Tag Archives: Barleywine

Day 16 – Brewski and Evil Twin – Gno more Gnomes Barley Wine

So, exciting times, I managed to make it out for a beer today on my way home from work. I popped in to Barn Hammer to give their “Madder Red” Barley Wine a try. It was rather tasty and I’m pretty excited that they could potentially do a full batch of it. There are also some possibilities down the line that are exciting that I’ll hopefully be reporting on in January.

There’s lots to come in the new year with follow-ups, get to know a brewer interviews, and beers on the horizon, but for December the focus is on this calendar and the beers within. Aptly, today’s is a Barley Wine from Brewski Brewery in Sweden and Evil Twin (a Dane who brews in New York). The name is amazing in and of itself, Gno more Gnomes, and makes me excited to try it.

Brewski is a brewery located in Helsingborg. This is a small town in Sweden that is on the opposite side of the Øresund straight from Helsingør Denmark. This is a famous trade route between these two countries and Helsingør is, in fact, the small town in which Hamlet takes place. I’ve had the opportunity to visit and it’s a pretty cool place with a super sweet castle. There is a history here where there is a Danish Viking statue that is said to awaken if Denmark should ever be in danger.

While not much information is available on Brewski itself, from what I can determine it seems that their head brewer, Marcus, is like Jeppe (Evil Twin) in approach to brewing. From what I can tell, He does have a brewery but takes the same experimental tact as Jeppe trying to explore and set new limits for beer. Marcus even says “Just because no one did this kind of beer before doesn’t mean it can’t be done.” There are a huge number of beers that have been produced by Brewski and it seems that they try new things often.

Evil Twin was Founded by Jeppe Jarnit–Bjergsø in 2010, Evil Twin isn’t really a brewery.  Jeppe is known as the “gypsy brewer” in that he brews all over the place.  He develops recipe after recipe of unique styles and plays on styles that are brewed out of other breweries and exported around the world.  At the moment, he brews out of 10 different breweries in 6 different countries around the world.  This means that Evil Twin doesn’t really have any year-round beers but rather a huge number of different and interesting one-off brews. To put it in perspective, Evil Twin launched more than 40 beers in 2012.

Jeppe was born in Denmark and began his adult life as a school teacher.  In 2012 he moved his family to Brooklyn, NY so that he could be closer to where it all happens and to grow his brand.  His goal is to make New York the beer capital of the world.  While many of the beers that he makes are experimental, they are also in many cases critically acclaimed.  Brewing in small batches, usually no more than 2500-3000 barrels (~3500 hectoliters), the beers tend to be a bit more on the expensive side and very difficult to find.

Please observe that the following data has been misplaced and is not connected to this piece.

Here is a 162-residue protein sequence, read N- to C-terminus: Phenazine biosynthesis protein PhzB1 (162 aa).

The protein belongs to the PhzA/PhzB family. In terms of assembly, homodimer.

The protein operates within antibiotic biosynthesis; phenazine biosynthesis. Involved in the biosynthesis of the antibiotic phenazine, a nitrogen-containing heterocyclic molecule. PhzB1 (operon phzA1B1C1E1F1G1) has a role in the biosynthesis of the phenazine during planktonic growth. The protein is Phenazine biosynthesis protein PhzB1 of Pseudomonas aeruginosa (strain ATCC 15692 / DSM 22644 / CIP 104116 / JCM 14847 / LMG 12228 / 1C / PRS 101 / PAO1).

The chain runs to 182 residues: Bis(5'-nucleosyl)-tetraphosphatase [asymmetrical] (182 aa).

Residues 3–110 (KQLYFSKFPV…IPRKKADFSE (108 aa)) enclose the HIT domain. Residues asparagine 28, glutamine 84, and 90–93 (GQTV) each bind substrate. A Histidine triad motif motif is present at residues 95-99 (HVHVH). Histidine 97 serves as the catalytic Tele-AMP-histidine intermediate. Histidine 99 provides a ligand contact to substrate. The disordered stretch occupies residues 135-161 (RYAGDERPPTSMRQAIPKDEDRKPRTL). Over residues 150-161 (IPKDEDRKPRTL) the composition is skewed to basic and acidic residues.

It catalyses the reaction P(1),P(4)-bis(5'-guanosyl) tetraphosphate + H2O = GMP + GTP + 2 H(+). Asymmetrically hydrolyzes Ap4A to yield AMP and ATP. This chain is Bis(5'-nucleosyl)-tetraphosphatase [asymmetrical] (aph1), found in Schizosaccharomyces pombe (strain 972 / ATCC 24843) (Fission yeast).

This beer is brewed in the style of an English Barleywine.  A very strong, heavily malted beer.  This style is really a showcase of malty richness with a warming alcohol and often pleasant hoppy or fruity notes. This beer can be aged and when done so it can often take on port like flavours.

bass-barley-wine-ad-1907

While there have been strong ales of various different formulations for a long time in England, the modern Barleywine can be traced back to Bass no. 1 in 1872.  This was the first to be called a “Barleywine”.  Traditional a darker style of beer, in 1951 a brewer called Tennant (now Whitbread) produced “Gold Label” a gold coloured Barleywine.

Gold-Label-No1-Barley-Wine-Labels-Tennant-Brothers-Exchange-Brewery-Ltd_39261-1

These beers are quite often the strongest ale offered by a brewery and now typically are stamped with a vintage date as they have become popular cellaring beers.  This style will age well and often changes in flavour profile.  The English Barleywine is the original style of this beer that has spawned off into other styles from Belgium, the US and elsewhere.

 

Appearance – Pours a dark ruby colour with a good 1” head that dissipates quickly.
Smell – Figs, dark fruit, toffee, plums, raisins.
Taste – Starts of rather sweet and has a really nice fig and plum note coming through. Continues with some good bitterness near the finish and leaves a lingering alcohol warmth.
Mouth feel – Medium-full body with moderate carbonation and a bitter finish with alcohol warmth.
Overall – Rather enjoyable Barley Wine. Presents with really nice malt characters. The fig is a good addition and brings some extra dark fruit notes to it.